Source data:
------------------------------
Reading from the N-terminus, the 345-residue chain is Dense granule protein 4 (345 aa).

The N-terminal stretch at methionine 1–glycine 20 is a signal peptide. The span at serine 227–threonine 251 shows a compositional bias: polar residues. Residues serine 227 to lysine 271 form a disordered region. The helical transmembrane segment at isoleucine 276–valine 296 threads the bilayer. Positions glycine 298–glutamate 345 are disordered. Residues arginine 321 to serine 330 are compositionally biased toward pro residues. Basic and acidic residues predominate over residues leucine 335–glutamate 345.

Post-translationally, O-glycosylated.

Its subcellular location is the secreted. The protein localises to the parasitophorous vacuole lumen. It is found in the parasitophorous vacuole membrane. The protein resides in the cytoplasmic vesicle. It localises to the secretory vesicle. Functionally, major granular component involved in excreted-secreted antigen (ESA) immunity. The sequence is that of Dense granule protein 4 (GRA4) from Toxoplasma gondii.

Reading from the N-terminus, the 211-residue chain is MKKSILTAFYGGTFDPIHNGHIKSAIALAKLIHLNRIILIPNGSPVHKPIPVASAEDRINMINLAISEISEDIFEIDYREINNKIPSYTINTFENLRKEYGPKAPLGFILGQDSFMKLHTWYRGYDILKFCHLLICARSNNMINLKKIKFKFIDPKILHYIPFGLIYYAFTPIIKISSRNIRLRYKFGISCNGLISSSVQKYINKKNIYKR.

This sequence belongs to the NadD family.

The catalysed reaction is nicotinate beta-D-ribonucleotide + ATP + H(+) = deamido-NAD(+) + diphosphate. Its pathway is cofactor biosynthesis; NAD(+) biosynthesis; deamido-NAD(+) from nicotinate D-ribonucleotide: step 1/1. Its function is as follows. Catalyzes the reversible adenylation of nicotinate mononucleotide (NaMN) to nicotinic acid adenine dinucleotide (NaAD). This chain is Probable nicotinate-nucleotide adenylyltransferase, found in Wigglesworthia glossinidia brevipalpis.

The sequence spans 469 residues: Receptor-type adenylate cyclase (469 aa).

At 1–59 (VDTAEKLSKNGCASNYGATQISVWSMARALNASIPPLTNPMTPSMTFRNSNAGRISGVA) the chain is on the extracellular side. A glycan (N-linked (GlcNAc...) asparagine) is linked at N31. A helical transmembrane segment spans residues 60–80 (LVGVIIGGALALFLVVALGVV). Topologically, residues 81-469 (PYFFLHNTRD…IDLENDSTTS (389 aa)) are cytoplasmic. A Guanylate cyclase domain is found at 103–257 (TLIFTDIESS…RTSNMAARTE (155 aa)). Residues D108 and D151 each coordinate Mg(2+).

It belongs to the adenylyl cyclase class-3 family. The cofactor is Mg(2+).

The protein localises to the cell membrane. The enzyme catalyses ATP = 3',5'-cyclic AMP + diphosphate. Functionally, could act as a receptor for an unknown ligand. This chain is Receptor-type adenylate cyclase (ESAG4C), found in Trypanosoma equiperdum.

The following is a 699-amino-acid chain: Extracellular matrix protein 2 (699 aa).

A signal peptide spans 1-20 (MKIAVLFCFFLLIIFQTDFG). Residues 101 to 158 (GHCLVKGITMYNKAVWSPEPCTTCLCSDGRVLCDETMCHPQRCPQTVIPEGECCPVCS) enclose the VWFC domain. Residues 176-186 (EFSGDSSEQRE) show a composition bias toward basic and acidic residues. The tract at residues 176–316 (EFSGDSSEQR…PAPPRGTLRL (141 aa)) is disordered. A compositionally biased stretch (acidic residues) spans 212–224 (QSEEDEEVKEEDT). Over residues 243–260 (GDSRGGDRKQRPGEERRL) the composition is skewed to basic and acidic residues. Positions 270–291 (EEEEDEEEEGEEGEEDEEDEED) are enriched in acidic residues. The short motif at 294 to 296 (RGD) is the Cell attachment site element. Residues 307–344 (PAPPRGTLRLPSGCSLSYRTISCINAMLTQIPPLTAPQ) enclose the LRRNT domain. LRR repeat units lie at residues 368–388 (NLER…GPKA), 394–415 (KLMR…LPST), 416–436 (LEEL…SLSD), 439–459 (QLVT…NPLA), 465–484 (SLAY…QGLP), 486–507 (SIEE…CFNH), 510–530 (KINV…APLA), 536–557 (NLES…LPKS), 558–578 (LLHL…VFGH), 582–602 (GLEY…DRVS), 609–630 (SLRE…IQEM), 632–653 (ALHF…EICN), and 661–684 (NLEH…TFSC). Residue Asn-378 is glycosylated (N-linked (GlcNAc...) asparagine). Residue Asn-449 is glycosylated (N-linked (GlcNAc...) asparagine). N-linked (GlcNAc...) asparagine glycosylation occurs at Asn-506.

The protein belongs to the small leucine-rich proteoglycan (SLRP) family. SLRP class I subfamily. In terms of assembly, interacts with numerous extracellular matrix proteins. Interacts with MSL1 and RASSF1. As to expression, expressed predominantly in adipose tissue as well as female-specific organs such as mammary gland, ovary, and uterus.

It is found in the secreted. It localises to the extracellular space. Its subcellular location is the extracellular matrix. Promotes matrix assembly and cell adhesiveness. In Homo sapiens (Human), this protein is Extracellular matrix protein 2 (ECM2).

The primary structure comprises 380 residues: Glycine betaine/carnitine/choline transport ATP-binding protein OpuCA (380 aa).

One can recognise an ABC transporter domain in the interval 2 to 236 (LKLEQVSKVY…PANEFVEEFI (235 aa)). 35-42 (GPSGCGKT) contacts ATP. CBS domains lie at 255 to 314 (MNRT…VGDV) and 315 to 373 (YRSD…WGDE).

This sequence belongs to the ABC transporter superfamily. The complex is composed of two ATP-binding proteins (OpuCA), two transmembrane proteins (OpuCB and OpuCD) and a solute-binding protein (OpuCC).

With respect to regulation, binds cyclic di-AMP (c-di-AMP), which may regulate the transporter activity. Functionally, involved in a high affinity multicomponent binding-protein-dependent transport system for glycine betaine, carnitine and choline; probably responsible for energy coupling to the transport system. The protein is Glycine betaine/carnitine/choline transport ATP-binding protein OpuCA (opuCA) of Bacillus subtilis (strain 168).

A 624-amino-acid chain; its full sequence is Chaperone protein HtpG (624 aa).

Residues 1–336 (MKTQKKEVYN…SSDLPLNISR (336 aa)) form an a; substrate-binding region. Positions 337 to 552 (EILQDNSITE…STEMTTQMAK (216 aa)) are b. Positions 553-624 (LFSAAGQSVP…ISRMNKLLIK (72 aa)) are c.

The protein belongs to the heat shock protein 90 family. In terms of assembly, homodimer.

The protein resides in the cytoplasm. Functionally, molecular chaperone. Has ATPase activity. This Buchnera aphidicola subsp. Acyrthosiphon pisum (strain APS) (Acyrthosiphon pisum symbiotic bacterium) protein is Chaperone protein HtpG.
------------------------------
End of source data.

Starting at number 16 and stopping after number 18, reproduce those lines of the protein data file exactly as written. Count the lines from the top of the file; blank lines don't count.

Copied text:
The primary structure comprises 380 residues: Glycine betaine/carnitine/choline transport ATP-binding protein OpuCA (380 aa).

One can recognise an ABC transporter domain in the interval 2 to 236 (LKLEQVSKVY…PANEFVEEFI (235 aa)). 35-42 (GPSGCGKT) contacts ATP. CBS domains lie at 255 to 314 (MNRT…VGDV) and 315 to 373 (YRSD…WGDE).

This sequence belongs to the ABC transporter superfamily. The complex is composed of two ATP-binding proteins (OpuCA), two transmembrane proteins (OpuCB and OpuCD) and a solute-binding protein (OpuCC).